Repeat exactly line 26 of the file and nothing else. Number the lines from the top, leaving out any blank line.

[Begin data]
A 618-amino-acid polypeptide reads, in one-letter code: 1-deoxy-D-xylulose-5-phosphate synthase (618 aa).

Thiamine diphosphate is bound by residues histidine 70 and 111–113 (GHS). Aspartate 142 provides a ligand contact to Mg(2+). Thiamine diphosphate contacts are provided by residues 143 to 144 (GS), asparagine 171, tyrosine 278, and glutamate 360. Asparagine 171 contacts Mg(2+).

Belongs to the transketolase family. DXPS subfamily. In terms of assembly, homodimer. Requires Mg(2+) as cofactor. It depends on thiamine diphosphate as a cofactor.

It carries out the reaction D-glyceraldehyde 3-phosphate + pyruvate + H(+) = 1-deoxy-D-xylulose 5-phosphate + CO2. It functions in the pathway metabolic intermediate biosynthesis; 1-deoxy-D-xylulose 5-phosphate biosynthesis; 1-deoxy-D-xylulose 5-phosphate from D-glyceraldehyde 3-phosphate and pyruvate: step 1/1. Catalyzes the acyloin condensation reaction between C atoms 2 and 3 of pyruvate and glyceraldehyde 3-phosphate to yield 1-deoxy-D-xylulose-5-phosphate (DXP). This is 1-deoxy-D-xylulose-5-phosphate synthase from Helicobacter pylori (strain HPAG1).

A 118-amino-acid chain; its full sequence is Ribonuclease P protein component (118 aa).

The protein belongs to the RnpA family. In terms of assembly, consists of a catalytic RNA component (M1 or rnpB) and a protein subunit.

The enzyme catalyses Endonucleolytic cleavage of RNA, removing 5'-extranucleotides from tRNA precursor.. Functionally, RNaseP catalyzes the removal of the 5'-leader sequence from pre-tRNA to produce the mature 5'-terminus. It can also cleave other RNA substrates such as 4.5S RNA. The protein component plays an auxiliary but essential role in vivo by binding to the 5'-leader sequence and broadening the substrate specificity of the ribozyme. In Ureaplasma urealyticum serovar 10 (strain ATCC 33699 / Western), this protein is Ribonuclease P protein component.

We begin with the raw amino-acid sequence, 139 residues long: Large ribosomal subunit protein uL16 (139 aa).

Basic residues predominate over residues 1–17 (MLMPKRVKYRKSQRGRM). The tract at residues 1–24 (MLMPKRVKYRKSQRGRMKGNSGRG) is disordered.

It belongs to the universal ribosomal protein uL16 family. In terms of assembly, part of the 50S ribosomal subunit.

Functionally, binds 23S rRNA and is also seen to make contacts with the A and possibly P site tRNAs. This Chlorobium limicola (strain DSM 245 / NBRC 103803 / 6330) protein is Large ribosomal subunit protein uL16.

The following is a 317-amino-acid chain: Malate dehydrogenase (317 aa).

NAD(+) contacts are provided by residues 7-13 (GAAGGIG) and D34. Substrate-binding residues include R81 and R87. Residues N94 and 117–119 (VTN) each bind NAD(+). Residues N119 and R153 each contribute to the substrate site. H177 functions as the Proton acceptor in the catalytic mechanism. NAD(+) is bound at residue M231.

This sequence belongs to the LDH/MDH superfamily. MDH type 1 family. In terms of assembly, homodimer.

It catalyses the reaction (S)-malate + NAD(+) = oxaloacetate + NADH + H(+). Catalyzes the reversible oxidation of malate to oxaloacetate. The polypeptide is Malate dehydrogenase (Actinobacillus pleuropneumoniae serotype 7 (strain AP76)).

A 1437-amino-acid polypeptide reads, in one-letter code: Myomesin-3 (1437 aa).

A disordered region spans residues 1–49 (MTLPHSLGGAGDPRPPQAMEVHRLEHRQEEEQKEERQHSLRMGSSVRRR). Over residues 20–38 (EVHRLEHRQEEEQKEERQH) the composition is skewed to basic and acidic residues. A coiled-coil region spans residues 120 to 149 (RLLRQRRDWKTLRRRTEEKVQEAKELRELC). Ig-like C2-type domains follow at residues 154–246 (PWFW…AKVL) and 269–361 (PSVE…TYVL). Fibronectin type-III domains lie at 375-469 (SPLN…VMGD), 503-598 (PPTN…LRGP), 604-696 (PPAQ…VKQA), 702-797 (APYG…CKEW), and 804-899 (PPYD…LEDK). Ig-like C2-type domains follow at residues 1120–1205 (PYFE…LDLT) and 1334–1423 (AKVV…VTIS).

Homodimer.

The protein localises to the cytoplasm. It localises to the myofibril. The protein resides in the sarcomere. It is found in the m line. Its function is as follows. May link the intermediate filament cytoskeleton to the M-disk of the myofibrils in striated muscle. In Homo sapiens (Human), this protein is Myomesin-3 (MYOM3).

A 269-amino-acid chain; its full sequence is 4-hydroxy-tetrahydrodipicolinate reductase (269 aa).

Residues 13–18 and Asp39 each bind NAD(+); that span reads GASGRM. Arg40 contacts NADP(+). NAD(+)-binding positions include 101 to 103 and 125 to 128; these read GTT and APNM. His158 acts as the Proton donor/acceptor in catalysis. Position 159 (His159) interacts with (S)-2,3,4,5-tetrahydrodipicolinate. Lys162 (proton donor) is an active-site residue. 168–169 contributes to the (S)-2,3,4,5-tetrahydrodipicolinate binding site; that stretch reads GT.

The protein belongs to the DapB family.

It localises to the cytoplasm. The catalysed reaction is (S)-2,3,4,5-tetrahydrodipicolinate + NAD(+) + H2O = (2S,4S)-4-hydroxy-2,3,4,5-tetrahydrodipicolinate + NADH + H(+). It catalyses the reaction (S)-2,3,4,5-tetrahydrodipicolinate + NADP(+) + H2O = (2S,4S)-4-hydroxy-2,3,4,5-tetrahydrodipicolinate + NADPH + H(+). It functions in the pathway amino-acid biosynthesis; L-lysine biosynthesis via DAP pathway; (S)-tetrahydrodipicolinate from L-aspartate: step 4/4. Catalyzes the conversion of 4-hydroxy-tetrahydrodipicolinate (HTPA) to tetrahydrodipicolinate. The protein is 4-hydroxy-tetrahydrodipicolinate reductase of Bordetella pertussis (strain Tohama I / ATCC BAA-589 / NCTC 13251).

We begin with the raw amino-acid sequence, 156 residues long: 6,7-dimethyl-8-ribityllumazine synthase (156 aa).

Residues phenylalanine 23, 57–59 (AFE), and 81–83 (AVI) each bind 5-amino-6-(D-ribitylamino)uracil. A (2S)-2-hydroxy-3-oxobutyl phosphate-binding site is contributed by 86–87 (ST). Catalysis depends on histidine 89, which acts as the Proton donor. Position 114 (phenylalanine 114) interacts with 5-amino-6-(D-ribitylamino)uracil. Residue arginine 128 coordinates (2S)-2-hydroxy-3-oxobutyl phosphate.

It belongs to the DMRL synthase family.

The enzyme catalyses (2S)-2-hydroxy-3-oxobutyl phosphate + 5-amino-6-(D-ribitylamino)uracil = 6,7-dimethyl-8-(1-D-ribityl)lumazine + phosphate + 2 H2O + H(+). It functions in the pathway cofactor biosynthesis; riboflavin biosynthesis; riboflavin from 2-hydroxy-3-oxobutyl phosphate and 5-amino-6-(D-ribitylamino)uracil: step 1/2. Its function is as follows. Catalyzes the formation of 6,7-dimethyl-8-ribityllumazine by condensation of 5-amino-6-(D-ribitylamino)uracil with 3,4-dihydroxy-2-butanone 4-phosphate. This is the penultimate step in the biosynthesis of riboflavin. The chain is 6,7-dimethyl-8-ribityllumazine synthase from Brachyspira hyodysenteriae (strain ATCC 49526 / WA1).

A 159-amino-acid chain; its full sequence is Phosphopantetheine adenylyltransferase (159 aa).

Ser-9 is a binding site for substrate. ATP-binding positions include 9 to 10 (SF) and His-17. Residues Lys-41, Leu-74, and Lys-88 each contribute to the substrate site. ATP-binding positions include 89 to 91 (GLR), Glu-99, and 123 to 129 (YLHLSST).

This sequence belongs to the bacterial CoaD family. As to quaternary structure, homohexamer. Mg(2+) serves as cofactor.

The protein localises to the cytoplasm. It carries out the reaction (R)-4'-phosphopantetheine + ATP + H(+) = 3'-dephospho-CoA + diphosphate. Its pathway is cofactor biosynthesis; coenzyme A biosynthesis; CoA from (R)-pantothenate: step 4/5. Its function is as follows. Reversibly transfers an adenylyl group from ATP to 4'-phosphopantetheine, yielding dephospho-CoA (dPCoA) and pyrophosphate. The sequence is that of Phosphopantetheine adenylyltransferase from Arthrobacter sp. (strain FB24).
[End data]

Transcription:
It belongs to the DMRL synthase family.